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No-deal Brexit would push borrowing above £100bn, IFS warns

No-deal Brexit would push borrowing above £100bn, IFS warns

Business
A no-deal Brexit would see government borrowing rise to almost £100bn a year and overall debt reaching levels not seen since the 1960s, a leading economic think-tank has warned.Analysis by the Institute for Fiscal Studies (IFS) predicted a mini-boom in public spending, funded by the extra borrowing, to help soften the blow if the UK crashes out of Europe without a deal. But the boom would likely be followed by bust as the government struggles to cope with the consequences of a smaller economy and higher debt on its funding of public services, the IFS said.The findings were published in the think-tank's "green budget" setting out the issues likely to be facing the chancellor Sajid Javid as he prepares his first budget.It also contained analysis from economists at the global investment bank
PSA boss compares no-deal Brexit to train crash

PSA boss compares no-deal Brexit to train crash

Business
The head of the car group that owns Vauxhall has compared a no-deal Brexit to a head-on train crash.PSA chief Carlos Tavares also said if a no-deal Brexit had serious consequences for the car group, there would be an ethical responsibility to protect employees outside the UK.He said the firm would take "necessary decisions" regarding PSA's UK plants.PSA also said it had halted investment at its UK factories while the outcome of Brexit remains unclear.Mr Tavares, who was speaking at the Frankfurt motor show on Tuesday, has warned previously that Vauxhall plants at Ellesmere Port and Luton were under threat from Brexit.'Jobs at stake'Mr Tavares castigated politicians on both sides for failing to find a solution to Brexit. Sending t...
Pound rallies while CBI welcomes ‘chink of light’ over no-deal Brexit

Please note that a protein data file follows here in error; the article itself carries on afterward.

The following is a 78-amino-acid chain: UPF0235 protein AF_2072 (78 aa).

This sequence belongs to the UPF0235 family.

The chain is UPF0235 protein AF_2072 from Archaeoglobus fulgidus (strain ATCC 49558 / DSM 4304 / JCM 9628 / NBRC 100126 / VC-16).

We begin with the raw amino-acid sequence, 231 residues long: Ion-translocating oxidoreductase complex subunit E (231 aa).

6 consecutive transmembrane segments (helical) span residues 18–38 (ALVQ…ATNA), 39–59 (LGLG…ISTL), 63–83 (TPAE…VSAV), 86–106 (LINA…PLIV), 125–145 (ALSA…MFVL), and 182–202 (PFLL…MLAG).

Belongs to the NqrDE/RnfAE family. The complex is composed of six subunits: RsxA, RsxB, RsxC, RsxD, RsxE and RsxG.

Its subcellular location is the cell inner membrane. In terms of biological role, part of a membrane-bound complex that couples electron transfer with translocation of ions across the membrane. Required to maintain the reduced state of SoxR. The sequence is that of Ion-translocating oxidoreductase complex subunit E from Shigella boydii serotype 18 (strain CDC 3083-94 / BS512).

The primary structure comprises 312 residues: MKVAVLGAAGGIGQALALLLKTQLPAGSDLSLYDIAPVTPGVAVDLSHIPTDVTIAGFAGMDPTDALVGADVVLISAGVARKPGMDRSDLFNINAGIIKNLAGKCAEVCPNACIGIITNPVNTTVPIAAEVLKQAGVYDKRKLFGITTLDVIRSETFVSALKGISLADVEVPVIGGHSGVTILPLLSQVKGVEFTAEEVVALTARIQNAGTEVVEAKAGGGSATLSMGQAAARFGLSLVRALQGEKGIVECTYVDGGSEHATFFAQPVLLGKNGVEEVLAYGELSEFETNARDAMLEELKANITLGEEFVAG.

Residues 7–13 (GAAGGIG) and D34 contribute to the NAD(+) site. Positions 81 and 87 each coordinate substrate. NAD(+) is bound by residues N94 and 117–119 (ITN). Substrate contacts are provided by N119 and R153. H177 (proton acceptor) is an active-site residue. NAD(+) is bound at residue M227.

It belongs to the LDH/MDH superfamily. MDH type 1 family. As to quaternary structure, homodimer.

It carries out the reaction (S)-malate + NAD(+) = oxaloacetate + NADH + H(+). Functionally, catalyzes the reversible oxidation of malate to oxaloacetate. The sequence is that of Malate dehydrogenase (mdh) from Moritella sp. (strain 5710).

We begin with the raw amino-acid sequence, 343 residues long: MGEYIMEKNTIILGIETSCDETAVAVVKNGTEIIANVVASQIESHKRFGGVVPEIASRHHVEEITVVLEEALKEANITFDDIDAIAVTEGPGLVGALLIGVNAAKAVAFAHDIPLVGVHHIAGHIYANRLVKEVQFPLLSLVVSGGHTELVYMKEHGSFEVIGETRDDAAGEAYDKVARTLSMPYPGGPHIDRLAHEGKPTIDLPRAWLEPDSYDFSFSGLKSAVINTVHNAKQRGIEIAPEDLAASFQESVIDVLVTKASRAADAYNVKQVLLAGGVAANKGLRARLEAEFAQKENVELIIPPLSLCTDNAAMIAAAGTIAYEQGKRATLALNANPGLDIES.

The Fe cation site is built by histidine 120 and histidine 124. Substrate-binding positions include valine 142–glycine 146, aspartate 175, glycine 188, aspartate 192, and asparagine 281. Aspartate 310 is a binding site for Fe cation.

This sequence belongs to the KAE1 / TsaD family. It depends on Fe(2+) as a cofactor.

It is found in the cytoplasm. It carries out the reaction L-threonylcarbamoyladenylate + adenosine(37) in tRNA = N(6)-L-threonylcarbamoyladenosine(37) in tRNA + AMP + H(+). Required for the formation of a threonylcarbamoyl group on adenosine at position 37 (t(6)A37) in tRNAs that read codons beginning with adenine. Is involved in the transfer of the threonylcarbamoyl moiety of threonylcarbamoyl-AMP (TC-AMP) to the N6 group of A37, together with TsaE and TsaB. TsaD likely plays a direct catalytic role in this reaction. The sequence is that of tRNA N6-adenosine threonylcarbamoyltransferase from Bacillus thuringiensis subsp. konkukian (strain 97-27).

Pound rallies while CBI welcomes ‘chink of light’ over no-deal Brexit

Business
By John-Paul Ford Rojas, business reporter The pound has enjoyed its best two-day rally in ten months as investors and business groups welcome the vote by MPs to try and stop a no-deal Brexit.The CBI described the cross-party alliance's victory over Boris Johnson as a "small chink of light for business" but warned that uncertainty would continue to hold back investment. Carolyn Fairbairn, director-general of the lobby group, called for a "spirit of compromise" in Westminster to avoid an economic crisis.Her reaction came as the pound added to gains seen on Wednesday as the House of Commons backed a law to try to avoid a no-deal scenario, reaching its highest level since the end of July.Ms Fairbairn said: "From the political turmoil a sma...
Bank of England: No-deal Brexit not as bad as we thought

Bank of England: No-deal Brexit not as bad as we thought

Business
The negative impact of a no-deal Brexit will not be as severe as originally thought because of improved planning by the government, businesses and the financial sector, the Bank of England has said.Governor Mark Carney told the Treasury select committee that the Bank now believes GDP will fall by 5.5% in the worst-case scenario following a no-deal Brexit - less than the 8% contraction it predicted in last November. The Bank's revised assessment of the possible scenarios also says unemployment could increase by 7% and inflation may peak at 5.25% if the UK leaves the European Union without a deal. Image: Unemployment could increase by 7%, according to the Bank While he warned that there would still be an economic impact, with food bills...
Gove tells taxman to help SMEs through no-deal Brexit

Gove tells taxman to help SMEs through no-deal Brexit

Business
By Mark Kleinman, City editor Ministers have ordered the taxman‎ to soften its revenue-raising zeal in the event of a no-deal Brexit, saying the priority must instead be providing support to cash-squeezed small businesses.Sky News understands that Michael Gove, the cabinet minister in charge of no-deal planning, told business groups on Thursday that HM Revenue & Customs (HMRC) had been instructed to find ways of assisting SMEs through a potentially difficult period. That did not mean that HMRC would cease normal tax-collecting actions, Mr Gove said, but that it should prioritise measures to ease the ‎burden on SMEs facing financial strain. Image: The CBI, headed by Carolyn Fairbairn, was among the busine